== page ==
After spending his 85 years in and around Point Place, Jess Otto got pretty accustomed to seeing Canada geese near the waters of Maumee Bay and the Maumee River. These large birds with gray bodies and a long black neck and black head used to be seasonal visitors to Ohio, but for the past half century, Canada geese have set up shop here and established sizeable resident flocks.

But what Otto saw out on the Bay View Retirees Golf Course on Summit Street recently was a first, even for an octogenarian.

“I’ve seen a lot of them around over the years, on the ponds and along the river, but I’ve never seen a congregation like this,” Otto said. “They were all hunkered down in the snow and it was a huge bunch. It’s beyond me to try and estimate how many, but there had to be hundreds of them. They were spread out all over the place.”

BIGGEST WEEK 2013: The birding extravaganza hosted by Black Swamp Bird Observatory — The Biggest Week in American Birding — will take place from May 3-12. The 10-day festival is timed to put birders from around the globe in the best position to witness the largest spring migration of songbirds in North America. With Lake Erie acting as a large hurdle on the migratory path, birds tend to stack up in the marshland woodlots along the lake’s southern shore to feed and rest before crossing the lake. During this prime viewing event, many workshops, guided birding activities, birding bus tours, and talks by birding experts are on the schedule. Extensive information on the event is available at the recently updated website.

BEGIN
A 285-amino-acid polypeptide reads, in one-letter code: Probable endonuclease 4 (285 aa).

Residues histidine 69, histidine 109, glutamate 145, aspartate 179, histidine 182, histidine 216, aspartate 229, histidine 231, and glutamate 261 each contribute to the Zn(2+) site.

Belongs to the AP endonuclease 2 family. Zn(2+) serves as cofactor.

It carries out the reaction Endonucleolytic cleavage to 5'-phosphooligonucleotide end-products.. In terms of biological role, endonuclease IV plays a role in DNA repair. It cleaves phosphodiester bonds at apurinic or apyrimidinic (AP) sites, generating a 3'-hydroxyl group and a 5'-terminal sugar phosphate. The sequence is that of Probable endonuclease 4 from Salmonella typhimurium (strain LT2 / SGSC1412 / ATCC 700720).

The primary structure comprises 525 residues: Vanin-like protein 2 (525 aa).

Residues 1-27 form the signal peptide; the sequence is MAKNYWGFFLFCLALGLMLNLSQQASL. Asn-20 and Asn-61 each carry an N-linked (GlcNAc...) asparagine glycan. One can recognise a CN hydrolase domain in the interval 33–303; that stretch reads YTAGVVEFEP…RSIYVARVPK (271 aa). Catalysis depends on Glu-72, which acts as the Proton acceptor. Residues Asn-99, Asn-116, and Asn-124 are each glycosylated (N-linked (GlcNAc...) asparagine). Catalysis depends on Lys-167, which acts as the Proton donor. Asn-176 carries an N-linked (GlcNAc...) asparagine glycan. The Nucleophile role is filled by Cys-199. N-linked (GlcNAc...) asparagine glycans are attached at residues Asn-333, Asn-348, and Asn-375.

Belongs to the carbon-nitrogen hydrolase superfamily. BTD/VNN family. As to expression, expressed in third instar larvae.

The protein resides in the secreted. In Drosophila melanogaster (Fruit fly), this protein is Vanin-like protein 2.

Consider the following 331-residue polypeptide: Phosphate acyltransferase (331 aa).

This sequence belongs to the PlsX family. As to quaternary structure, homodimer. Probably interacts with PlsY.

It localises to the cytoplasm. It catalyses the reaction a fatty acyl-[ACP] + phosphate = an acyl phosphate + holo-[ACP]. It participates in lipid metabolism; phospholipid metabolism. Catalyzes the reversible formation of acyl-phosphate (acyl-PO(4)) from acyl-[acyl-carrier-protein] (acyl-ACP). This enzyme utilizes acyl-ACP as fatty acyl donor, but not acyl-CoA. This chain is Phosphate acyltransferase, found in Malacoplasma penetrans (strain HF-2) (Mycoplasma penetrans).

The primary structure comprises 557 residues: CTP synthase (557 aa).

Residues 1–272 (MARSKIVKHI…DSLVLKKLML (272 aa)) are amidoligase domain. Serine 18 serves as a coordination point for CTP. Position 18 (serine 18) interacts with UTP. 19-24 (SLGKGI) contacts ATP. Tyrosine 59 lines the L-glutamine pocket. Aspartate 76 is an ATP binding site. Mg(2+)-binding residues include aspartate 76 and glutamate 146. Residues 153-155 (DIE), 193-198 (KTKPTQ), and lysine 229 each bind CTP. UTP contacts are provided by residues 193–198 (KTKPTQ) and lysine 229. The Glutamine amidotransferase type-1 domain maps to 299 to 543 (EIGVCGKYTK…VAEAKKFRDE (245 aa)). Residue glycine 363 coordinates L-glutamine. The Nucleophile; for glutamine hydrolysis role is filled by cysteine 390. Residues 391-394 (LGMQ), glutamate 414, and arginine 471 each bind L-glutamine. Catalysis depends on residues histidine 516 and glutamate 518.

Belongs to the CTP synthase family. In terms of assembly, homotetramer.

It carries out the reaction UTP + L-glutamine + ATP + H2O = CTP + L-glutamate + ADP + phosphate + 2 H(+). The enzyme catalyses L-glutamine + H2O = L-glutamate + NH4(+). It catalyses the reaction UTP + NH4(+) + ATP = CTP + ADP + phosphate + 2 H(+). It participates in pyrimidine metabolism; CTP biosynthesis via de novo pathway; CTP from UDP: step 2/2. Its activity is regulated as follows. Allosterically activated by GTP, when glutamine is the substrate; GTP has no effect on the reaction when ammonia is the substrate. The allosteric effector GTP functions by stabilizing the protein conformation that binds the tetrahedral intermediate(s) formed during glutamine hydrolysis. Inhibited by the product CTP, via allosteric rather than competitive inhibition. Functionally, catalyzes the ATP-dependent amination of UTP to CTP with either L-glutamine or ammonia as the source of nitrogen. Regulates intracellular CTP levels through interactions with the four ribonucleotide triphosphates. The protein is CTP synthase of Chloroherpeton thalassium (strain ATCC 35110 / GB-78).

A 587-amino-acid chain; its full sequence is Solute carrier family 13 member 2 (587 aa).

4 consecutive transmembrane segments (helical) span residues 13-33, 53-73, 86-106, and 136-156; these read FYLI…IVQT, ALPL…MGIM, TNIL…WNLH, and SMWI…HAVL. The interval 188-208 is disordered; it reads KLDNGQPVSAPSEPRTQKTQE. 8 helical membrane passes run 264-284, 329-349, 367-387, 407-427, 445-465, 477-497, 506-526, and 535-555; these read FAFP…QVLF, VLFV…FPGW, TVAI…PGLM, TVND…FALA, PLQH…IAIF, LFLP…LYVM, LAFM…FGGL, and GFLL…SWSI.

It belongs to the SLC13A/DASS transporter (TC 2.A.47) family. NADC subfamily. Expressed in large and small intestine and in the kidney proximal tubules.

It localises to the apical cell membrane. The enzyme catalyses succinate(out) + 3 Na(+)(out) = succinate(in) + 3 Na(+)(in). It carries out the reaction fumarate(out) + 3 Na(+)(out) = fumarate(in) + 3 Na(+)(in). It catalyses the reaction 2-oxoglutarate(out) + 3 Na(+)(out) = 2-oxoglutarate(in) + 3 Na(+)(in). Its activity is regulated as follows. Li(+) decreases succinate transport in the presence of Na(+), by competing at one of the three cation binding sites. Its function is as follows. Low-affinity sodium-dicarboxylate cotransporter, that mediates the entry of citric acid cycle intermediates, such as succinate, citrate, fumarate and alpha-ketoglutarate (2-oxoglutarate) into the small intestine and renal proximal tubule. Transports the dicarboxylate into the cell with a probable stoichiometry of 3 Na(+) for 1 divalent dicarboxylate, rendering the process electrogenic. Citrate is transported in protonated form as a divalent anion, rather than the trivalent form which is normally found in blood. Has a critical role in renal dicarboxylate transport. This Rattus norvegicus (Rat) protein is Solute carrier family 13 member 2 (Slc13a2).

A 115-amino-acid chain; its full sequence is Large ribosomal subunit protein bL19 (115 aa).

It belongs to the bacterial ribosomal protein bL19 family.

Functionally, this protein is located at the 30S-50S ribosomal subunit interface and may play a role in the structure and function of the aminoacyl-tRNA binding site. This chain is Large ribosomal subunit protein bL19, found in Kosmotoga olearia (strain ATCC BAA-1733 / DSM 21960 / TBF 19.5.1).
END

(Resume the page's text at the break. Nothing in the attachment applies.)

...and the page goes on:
CANADA GOOSE DAY: Magee Marsh, on State Rt. 2 near Oak Harbor, will host Canada Goose Day on March 3 from noon until 4 p.m. at the Sportsmen’s Migratory Bird Center. The Maumee Bay Carvers will demonstrate their craft, and there will be a naturalist-led marsh walk at 1pm. The event is free and open to the public.

Contact Blade outdoors editor Matt Markey at: or 419-724-6068.